So, there is not a single distinct major ethnic or national influence on Southern Cooking that would somehow differentiate it from American cooking.  Perhaps then, the Southern states were founded later in American history like the west coast, Alaska or Hawaii... that would make them new and different than the food traditions that "grew up with the country."  But, no, the South was settled before the New England states.  Jamestown, VA was founded in 1607 and settled in 1616. Charleston and Georgetown, SC, Savannah, GA, Saint Augustine, FL, New Orleans, LA, etc  were utilized before then, but the Spanish must have tired of shrimp and grits and moved on... the Europeans fought it out amongst themselves and we ended up fighting the British.  I suppose that if the French had won, I'd start with the first French settlement, but they didn't, so I won't.

Anyway, the first English settlements and colonies in America were in the South.  Not surprisingly, the first American Revolutionaries were southern.  The first Americans to declare independence from England, muster into a fighting force and whip their pasty, arrogant, inbred asses were southern.  Near modern day Elizabethton, TN, a group of (mostly) Scottish and Scotts-Irsh mountain men had a settlement.  They were fiercely independent.  They worked together, in the Jeffersonian model, each man providing for his family, tending his own land and banding together with his neighbors for the common defense and good.  They called themselves the Watauga Settlement.  They were mostly minding their own business when the British Colonial Government sent tax collectors and political officers up to enforce their loyalty and tax payment.  They told them to go to hell... or back to England.  The Brits came back and told them to swear allegiance to the crown or die.  The Over Mountain Men (as they called themselves) met and decided to teach the Brits what a bunch of southern woodsmen could do.  They marched, over the mountains and through the woods, for hundreds of miles to meet the British forces at Kings Mountain, NC.  There, they so badly defeated General Ferguson and his well trained and armed British forces that they were eradicated.  Most of them then marched to Cowpens, SC and defeated the British a second time.  These were America's first major victories and General Washington would soon credit the Over Mountain Men with not only showing the colonists that the mighty British army could be defeated, but how.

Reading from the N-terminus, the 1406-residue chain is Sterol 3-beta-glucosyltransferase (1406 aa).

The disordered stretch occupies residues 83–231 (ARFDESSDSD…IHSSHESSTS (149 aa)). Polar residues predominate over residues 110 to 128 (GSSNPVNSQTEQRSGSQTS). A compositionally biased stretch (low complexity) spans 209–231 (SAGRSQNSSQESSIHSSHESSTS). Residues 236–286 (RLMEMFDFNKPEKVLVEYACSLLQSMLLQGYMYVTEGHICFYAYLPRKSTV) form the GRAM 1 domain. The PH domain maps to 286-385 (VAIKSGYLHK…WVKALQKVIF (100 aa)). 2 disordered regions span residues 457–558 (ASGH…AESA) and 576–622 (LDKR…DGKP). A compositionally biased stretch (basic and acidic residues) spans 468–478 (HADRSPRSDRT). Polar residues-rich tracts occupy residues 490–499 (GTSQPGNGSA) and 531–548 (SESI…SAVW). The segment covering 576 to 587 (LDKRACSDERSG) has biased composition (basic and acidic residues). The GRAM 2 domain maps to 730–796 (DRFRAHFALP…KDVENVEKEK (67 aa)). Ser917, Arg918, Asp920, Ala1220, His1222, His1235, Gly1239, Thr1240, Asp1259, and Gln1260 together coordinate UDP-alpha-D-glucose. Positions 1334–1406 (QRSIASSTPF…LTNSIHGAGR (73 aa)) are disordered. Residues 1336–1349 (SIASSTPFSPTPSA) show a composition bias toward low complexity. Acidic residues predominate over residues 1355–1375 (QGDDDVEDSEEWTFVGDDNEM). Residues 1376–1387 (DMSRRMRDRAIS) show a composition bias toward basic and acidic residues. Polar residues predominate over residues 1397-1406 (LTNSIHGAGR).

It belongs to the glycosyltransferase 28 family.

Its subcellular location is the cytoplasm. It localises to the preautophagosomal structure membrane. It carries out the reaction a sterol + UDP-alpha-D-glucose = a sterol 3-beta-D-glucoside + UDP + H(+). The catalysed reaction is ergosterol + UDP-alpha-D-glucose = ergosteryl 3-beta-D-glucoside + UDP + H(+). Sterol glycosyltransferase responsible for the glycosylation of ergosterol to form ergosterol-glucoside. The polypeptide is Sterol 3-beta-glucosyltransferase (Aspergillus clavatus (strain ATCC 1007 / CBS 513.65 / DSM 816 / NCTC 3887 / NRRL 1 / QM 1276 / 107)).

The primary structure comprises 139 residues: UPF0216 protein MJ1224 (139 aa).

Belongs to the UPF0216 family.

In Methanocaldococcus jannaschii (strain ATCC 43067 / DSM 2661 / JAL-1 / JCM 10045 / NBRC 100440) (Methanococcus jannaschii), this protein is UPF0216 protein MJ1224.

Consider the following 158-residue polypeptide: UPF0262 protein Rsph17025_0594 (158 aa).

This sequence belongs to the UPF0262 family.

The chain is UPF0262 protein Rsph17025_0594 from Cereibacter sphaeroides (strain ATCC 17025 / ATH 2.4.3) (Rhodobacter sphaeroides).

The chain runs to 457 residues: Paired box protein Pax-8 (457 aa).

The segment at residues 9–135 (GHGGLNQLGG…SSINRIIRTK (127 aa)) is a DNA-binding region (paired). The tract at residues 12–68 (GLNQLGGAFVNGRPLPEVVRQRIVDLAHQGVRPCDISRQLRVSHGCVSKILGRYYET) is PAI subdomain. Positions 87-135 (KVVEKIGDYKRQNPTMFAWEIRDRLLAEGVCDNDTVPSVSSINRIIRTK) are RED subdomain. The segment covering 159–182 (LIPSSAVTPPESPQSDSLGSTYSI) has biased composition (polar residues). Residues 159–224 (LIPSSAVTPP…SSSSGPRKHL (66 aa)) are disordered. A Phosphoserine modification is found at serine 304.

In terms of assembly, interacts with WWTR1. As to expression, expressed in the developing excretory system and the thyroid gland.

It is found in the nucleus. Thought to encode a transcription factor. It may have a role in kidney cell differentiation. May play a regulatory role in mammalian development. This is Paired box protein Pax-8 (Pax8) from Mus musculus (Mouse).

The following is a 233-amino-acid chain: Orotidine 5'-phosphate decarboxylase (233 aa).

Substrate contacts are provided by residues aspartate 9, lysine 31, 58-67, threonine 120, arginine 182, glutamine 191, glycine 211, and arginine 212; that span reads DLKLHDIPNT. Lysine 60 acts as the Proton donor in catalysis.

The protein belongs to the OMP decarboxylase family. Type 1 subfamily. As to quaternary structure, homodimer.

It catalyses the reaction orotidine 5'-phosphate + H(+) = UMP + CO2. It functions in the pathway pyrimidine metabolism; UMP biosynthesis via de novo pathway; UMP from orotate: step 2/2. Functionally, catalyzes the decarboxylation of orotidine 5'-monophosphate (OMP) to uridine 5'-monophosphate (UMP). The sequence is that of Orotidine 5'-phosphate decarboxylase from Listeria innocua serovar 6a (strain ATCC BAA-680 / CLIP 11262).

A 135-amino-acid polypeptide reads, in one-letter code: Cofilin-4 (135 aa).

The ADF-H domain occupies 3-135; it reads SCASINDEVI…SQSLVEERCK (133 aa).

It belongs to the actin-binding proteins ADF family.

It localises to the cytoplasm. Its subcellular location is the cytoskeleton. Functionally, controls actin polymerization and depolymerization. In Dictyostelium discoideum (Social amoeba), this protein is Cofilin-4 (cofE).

The southerner, George Washington would go on to have many victories and to become our first president.  In fact all of our early presidents were Southerners - Washington, Adams, Jefferson, Madison and Monroe.  These were the men who fought the Revolution, wrote the Declaration of Independence, The Constitution and The Federalist Papers.  Southerners founded and defined America.  Sure, yankees helped, but they followed the lead of the South.  They dumped tea in the Boston Harbor.  We made corn whiskey, refused to pay taxes on it, drank a lot of it and defeated the British.... twice (including the War of 1812).

If the peoples who settled the South were not distinctly dissimilar than those in the north, how then did such a sharp distinction in food traditions come about?  According to Chef Walter Staib (Chef at Pennsylvania's City Tavern and star of television's A Taste of History), the most popular cookbook (or most indicative of cooking styles) in colonial times Hannah Glasse's The Art of Cookery Made Plain and Simple.  Glasse's cookbook showed strong British and German influences.  Most (I haven't tried all) of the recipes are superb and many still find homes in Southern kitchens, where her name and book are likely unknown.  The great, heavy meat dishes often using organ meats certainly deserve a popular comeback!  The first regional cookbook and, if I am not mistaken, the first  cookbook published in America, was The Virginia Housewife by Mary Randolph.  Mrs. Randolph was a relative of both Thomas Jefferson and Robert E. Lee (Arlington was Lee family land).  She was the first person to be buried at Arlington National Cemetery.  Mrs. Randolph's book is spectacular!  Although many of her recipes would fit well in The Art of Cookery, her book also included Fried Chicken, Cornbread, Okra, biscuits and many other Southern specialties.  Thomas Jefferson also wrote a cookbook and Martha Washington left a collection of recipes - each of these included high class English and European recipes along with southern food like sweet potato muffins and macaroni and cheese.  (Surprise! Mac and Cheese is Southern - Thomas Jefferson invented the dish!)  Following Mary Randolph, came cookbooks along the same theme by other prominent women, including the Carolina Housewife and the Kentucky Housewife.